Don’t let it be said new Bayer AG (ADR) (BAYRY) CEO Werner Baumann didn’t hit the ground running after taking the helm of the German drugmaker just three weeks ago. Whether Baumann is running in the right direction, however, remains to be seen. And Baumann’s decision to acquire Monsanto Company (MON) — yes, the U.S. based seed supplier — has drawn just as many jeers as cheers.
The details: Bayer has offered $122 per share of Monsanto stock — a 37% premium to the MON stock price before the news. That offer values Monsanto at $62 billion.
The deal has yet to be taken, and most observers agree Monsanto shareholders will try to squeeze out at least a little more from Bayer. Either way, though, some sort of deal looks imminent.
Monsanto and Bayer: Not-So-Strange Bedfellows
It seems a bit of a misfit at first: What would a pharmaceutical company hope to gain in the agricultural game? The answer is that Bayer is deeper into agriculture than one might realize, via its crop-protection chemicals.
Monsanto is no stranger to the pesticide aspect of the business either; its “Roundup Ready” crops were specifically engineered to thrive despite the presence of the hotly debated weed killer. The combination of the two companies’ research and development arms could lead to some impressive (if not concerning) leaps forward in effective agriculture.
It’s also something of a must-do for Bayer, as weak commodity prices are forcing companies in all facets of the business to join forces.
Case(s) in point: Dow Chemical Co (DOW) and DuPont (DD) are teaming up to create an agricultural company, and ChemChina is acquiring Syngenta AG (ADR) (SYT) after Syngenta rejected Monsanto’s cash and share bid. Another German player, BASF, has also expressed interest in buying Monsanto.
For Bayer, it’s best to pay a premium for a partner worth having than being forced into a bad deal later with a sub-par acquisition target.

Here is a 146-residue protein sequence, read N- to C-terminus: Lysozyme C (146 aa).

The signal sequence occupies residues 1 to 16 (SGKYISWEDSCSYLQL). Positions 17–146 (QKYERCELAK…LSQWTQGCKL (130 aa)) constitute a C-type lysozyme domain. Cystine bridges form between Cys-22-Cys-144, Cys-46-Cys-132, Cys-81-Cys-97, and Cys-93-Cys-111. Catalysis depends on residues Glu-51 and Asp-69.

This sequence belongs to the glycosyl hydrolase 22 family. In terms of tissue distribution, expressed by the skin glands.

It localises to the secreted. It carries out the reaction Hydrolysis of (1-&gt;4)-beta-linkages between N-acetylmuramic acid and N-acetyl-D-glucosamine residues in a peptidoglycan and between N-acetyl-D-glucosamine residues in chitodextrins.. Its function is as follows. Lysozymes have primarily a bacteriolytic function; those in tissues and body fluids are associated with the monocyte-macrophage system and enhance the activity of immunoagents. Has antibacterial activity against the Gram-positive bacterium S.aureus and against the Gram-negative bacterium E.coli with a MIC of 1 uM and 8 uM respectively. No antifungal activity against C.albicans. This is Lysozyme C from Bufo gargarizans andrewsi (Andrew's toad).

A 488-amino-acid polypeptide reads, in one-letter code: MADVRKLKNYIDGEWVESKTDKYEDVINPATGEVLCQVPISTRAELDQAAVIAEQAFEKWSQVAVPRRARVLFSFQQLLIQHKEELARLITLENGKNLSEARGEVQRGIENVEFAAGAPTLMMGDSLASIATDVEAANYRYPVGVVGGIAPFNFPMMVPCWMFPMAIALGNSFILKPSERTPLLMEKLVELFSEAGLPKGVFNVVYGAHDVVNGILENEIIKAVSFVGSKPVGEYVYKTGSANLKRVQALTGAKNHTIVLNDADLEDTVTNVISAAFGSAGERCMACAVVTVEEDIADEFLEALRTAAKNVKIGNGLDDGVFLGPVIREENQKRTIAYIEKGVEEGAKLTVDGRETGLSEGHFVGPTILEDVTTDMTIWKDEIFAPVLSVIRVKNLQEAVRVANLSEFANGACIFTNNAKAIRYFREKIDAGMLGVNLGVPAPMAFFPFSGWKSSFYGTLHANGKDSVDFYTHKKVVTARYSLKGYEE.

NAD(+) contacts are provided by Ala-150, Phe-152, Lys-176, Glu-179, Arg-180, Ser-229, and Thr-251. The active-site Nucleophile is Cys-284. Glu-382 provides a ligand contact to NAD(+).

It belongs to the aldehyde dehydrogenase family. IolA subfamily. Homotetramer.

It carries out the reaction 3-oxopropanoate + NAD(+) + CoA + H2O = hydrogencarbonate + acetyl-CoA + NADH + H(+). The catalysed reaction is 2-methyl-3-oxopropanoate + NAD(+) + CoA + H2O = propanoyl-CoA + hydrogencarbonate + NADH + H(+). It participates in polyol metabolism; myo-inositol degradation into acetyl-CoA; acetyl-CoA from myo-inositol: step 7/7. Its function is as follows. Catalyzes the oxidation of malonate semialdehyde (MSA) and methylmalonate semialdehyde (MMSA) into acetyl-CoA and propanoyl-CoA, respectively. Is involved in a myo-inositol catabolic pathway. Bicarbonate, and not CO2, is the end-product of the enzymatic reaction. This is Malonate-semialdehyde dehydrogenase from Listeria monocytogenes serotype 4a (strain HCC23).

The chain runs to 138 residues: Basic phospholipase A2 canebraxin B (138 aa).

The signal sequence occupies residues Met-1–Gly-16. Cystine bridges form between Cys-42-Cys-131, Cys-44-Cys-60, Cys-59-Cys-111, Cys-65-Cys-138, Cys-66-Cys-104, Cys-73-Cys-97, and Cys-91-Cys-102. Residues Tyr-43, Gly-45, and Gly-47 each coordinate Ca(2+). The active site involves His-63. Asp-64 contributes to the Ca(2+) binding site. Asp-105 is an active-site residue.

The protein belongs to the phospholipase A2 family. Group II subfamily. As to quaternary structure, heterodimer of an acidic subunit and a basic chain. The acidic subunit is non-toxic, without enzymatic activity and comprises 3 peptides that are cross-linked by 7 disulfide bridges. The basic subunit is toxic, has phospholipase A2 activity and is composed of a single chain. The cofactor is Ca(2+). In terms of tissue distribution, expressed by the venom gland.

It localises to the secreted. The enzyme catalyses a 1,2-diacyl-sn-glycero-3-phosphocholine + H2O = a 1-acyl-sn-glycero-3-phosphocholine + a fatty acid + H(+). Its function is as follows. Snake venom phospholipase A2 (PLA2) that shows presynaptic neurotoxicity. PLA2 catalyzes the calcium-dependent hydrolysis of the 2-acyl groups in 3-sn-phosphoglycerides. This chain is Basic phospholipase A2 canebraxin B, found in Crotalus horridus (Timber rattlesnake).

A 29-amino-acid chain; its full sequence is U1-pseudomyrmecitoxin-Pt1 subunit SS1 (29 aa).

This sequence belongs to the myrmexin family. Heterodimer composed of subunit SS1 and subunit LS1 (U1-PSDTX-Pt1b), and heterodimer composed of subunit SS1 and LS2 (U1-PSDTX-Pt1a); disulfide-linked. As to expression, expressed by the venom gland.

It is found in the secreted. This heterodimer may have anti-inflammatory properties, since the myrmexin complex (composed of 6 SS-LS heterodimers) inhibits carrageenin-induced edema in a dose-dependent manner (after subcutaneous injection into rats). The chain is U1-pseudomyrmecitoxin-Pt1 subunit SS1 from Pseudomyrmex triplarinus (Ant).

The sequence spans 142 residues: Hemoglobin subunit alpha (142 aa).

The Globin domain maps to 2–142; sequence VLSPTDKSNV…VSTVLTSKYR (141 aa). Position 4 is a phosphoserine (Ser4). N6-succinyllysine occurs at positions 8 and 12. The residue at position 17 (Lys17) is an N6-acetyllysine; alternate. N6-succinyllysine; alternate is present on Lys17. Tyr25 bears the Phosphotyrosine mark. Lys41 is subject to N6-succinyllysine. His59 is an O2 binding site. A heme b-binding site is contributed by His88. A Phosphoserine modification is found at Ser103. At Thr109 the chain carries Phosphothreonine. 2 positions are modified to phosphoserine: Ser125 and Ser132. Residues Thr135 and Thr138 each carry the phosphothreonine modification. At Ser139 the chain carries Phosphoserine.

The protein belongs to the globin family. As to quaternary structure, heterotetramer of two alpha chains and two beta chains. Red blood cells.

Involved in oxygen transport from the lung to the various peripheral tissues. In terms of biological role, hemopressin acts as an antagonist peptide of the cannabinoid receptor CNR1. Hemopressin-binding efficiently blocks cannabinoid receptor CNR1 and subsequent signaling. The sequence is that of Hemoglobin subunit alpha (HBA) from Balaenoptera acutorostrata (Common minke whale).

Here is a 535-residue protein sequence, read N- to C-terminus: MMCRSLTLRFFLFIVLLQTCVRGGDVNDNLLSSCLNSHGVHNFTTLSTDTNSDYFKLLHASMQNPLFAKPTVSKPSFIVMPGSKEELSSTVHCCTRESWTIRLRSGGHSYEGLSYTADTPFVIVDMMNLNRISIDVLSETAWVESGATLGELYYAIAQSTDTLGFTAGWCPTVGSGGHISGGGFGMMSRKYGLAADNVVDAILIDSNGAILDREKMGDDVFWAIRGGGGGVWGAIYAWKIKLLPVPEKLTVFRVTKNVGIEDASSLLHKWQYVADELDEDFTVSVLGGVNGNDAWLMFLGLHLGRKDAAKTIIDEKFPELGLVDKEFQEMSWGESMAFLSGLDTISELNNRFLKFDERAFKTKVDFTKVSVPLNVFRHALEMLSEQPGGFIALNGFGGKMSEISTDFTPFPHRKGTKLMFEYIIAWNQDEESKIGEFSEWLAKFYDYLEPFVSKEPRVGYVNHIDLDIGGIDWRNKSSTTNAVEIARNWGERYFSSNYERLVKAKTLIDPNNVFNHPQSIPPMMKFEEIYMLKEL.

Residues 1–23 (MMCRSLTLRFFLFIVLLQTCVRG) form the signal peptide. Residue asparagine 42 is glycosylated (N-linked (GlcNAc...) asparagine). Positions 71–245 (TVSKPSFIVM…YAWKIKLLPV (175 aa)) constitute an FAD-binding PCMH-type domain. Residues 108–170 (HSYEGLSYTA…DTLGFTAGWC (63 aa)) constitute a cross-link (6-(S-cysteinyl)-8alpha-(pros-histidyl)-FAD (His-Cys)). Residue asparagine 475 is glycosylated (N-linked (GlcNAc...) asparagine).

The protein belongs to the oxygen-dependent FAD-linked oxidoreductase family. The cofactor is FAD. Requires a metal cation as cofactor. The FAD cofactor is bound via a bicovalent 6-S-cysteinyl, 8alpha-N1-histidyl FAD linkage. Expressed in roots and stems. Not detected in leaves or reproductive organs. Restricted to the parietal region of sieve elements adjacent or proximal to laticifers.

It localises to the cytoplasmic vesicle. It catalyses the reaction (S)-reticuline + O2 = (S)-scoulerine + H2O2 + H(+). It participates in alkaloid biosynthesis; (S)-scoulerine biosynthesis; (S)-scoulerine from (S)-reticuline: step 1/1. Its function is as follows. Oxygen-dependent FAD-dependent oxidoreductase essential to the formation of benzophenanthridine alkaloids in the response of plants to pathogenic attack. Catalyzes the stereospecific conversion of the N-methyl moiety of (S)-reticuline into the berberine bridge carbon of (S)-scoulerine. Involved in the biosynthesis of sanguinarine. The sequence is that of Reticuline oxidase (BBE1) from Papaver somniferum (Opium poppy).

“Monsanto is a perfect match to our agricultural business. We would combine complementary skills with minimal geographic overlap… The acquisition of Monsanto checks all the boxes in terms of strategic fit and value creation potential. At the same time, ongoing consolidation activities in the industry make this combination by far the most attractive one.”
The superficial logic of the pairing holds water. Not everyone is thrilled with the proposal, however. One of the more philosophical issues tainting the would-be deal to acquire Monsanto is its history with genetically modified organisms.
Although they increase crop yields, tampering with the genetic makeup of food plants may pose unknown risks to those who ingest them. While U.S consumers don’t like them, they do tolerate GMOs. The rest of the world isn’t as forgiving. The presumed name change for Monsanto may only scratch the surface of the backlash Bayer experiences if it proceeds with the deal. And while the National Academies of Sciences Engineering and Medicine recently put out a report claiming GMOs are indeed safe for consumption, anti-GMO groups aren’t buying it.
The other key criticism of the generous offer for Monsanto stock is that it’s arguably too generous. As Union Investment’s fund manager Markus Manns explains:
“The price that has now been disclosed is at the upper limit and it is just about economical. Should it rise further, which is to be assumed, the takeover will become increasingly unattractive.”
Baumann argued the union would create $1.5 billion worth of synergies within the first three years of its consummation. That goal was described as “very ambitious” by some analysts, implying Bayer would do well to find common costs that could be culled between the two disparate — industry and geography-wise — companies.
In the meantime, sales as well as earnings continue to deteriorate for Monsanto, as they do for most fertilizer and seed companies. If that trend continues, those cost savings may end up meaning nothing, and perhaps even sap funds Bayer needs to continue developing its pharmaceutical portfolio.
Bottom Line for Bayer Monsanto Stock
There’s no denying the offer is an attractive one for owners of MON stock, especially after ChemChina snatched Syngenta from the bargaining table after Monsanto played the hard-to-get game a little too well. It’s not often a suitor is willing to pay more than 15 times the EBITDA for a business that’s shrinking. Monsanto shareholders would be wise to accept the deal, or at least not press their luck.
Bayer shareholders, on the other hand, are on the losing side of this expensive proposal, which requires a lot of things to fall perfectly into place for it to pay off.
As of this writing, James Brumley did not hold a position in any of the aforementioned securities.